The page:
Richard van den Engel arrived at Ebbett Toyota 18 months ago during challenging times. Challenging enough that they had no chance of winning dealership awards at the annual black-tie Toyota awards evening, held at the Dunedin Town Hall at the start of March.
But things have been improving for the Waikato firm, and CEO van den Engel was given an unexpected leadership award in Dunedin.
The win was for the team, he says, after a year in which they reclaimed top spot in Waikato for car registrations, which they hadn’t managed for some years.
“We set out at the beginning of 2019, knowing that Toyota was number one nationwide and has been for 31 years, but hasn’t been number one in Waikato for a very long time. So we wanted to reclaim the prize. And we did.”
Van den Engel pays tribute to his predecessor who he says had done an “incredibly good job”. His own appointment was intended to be short term, after he switched from dealer principal at Ebbett Volkswagen. But he’s “absolutely loving” the new role, and isn’t in a hurry to do anything else just now.
He says with the difficulties the firm faced, the temptation could have been to trim sails and cut costs. Instead he and the management team looked for a different way.
“I shamelessly borrow the saying from Richard Branson: ‘If you invest in your people, they’ll look after your customers.’
“When we sat down as a management team at the beginning of 2019, we really embraced that. It took some deep breaths, because when you want to grow a business or when you want to perform better than you are, your natural tendency is to look for ways to cut costs or drive people harder, or be more aggressive.
“Instead of doing that, we said, let’s try and understand what our unique selling position is and build a strategy around that. And if we do that well, and have a singular focus and a singular vision, then we’ll trust the process and that the results will follow.”
He says they focused on customer experience, and giving people reasons to choose them rather than the competition.
That meant, he says, empowering frontline staff who are engaging with customers to deliver the best experience they can. “The role of management becomes to serve that frontline in terms of eliminating roadblocks, making it easier for them to serve the customers, to make the process efficient.”
The process involved trying to define up front what success would look like for each staff member.
“My attitude is, we all come to work and we don’t want to fail, we want to do a good job.
“We set a vision; we said, this is where we want to head, this is what we want to do as a team. And then we set about defining what winning looks like. We said, ‘in your role, how do you contribute to that overall vision?’
When it comes to the award, van den Engel says he sees it as recognition for the leadership team as a whole.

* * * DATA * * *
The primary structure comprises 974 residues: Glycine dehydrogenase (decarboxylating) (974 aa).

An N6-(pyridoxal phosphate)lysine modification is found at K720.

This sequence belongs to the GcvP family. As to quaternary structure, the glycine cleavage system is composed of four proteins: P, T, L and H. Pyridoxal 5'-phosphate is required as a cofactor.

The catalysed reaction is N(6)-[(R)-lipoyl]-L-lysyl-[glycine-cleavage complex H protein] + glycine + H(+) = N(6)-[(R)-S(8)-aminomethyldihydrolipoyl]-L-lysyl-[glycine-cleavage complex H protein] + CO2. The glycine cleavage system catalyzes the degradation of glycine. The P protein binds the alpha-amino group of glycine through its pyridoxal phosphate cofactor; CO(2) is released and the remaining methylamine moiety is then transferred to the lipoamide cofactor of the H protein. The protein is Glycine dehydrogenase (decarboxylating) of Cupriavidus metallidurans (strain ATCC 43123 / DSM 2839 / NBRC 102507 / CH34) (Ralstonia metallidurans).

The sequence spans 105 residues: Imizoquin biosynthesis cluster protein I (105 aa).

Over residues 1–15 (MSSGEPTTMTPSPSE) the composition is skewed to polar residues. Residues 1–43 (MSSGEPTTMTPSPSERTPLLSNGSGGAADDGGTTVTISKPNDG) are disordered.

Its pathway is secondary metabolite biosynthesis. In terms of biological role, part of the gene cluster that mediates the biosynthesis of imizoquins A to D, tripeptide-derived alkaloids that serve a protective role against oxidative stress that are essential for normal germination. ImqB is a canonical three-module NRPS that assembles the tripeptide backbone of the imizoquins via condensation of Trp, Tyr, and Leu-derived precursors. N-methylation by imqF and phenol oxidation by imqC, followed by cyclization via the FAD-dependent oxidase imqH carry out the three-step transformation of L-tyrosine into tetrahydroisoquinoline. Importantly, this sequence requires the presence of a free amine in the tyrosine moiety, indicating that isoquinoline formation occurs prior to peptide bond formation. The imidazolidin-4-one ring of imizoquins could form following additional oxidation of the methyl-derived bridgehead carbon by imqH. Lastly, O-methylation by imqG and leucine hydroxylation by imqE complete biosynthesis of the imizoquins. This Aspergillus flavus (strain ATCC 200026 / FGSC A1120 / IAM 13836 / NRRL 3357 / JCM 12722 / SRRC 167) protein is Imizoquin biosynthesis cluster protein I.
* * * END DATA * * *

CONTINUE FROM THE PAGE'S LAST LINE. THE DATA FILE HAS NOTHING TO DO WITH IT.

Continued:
“I would accredit the award to the leadership of the management team rather than to myself,” he says.
“I guess as we look back on the year, we’re satisfied with where we’ve ended up, and the growth continues.”
The van den Engel family owns Ebbett together with the son of the founder, Richard Ebbett, and Richard van den Engel finally joined the family firm after initially setting out to do architecture, combining his love of art and proficiency in maths, then turning to accounting (when he initially sought to join the family firm, his father said: “we don’t need architects”). As an accountant he worked for Deloitte for some years, in London, Auckland and Hong Kong, and then made the transition to Ebbett.
With Toyota, he says he has joined a brand that he says has been No 1 in New Zealand for 32 years, with almost double the market share of their nearest competitor.
“When you look at a brand like that from the outside, you go, ‘wow, they must be doing some things right. There must be some things that are going on in that network that I can learn from.’
“I guess that was my attitude all along. I was excited to engage with the brand and learn what I could.”
He says Toyota is “incredibly focused” on investing in its staff. “People that I’ve met at Toyota New Zealand are absolutely passionate about the brand and where it’s heading.
“There’s a real connection with Kiwis. Toyota have a clear value proposition, that they’ve stuck to. They’re not changing it every year, they’re not even changing it every decade.”
The volume of sales also creates an opportunity in terms of service and parts, simply because of the number of Toyotas on the road.
Van den Engel says they are seeing a growing interest in lower-emissions vehicles.
“We’ve got consumers coming in saying: I want to own a hybrid, I want to do the right thing by the environment.”
That sees Toyota’s hybrids taking off at a surprising rate. The newest RAV4 model, released midway through last year, has a hybrid option.
“We expected If we were lucky, maybe every second RAV4 would be a hybrid. But it turns out the demand for hybrids is so significant, that number was more like 80-20 [80 percent hybrid].”
He says Toyota is thinking about the future in other ways as well, and has showcased its e-Palette, “which is essentially this autonomous electric pod, which can be used as a motel room or a shop or a shuttle bus or anything like that.
“So you’ve got Toyota thinking well into the future and asking questions around how will people get around in the future and what part can we play in that?
“It’s a really exciting future, and all sorts of ideas are coming through.”
As for the changes he has helped drive in his short time at Ebbett Toyota: “I’ve really enjoyed having faith in the process and actually seeing some results. Taking the plunge and saying, do you know what, we’re going to invest in our people. We’re going to start with the engagement of our people, we’ll trust that to follow on to customer experience and we’ll trust that to deliver the results – and it’s worked. That’s something that is incredibly exciting.”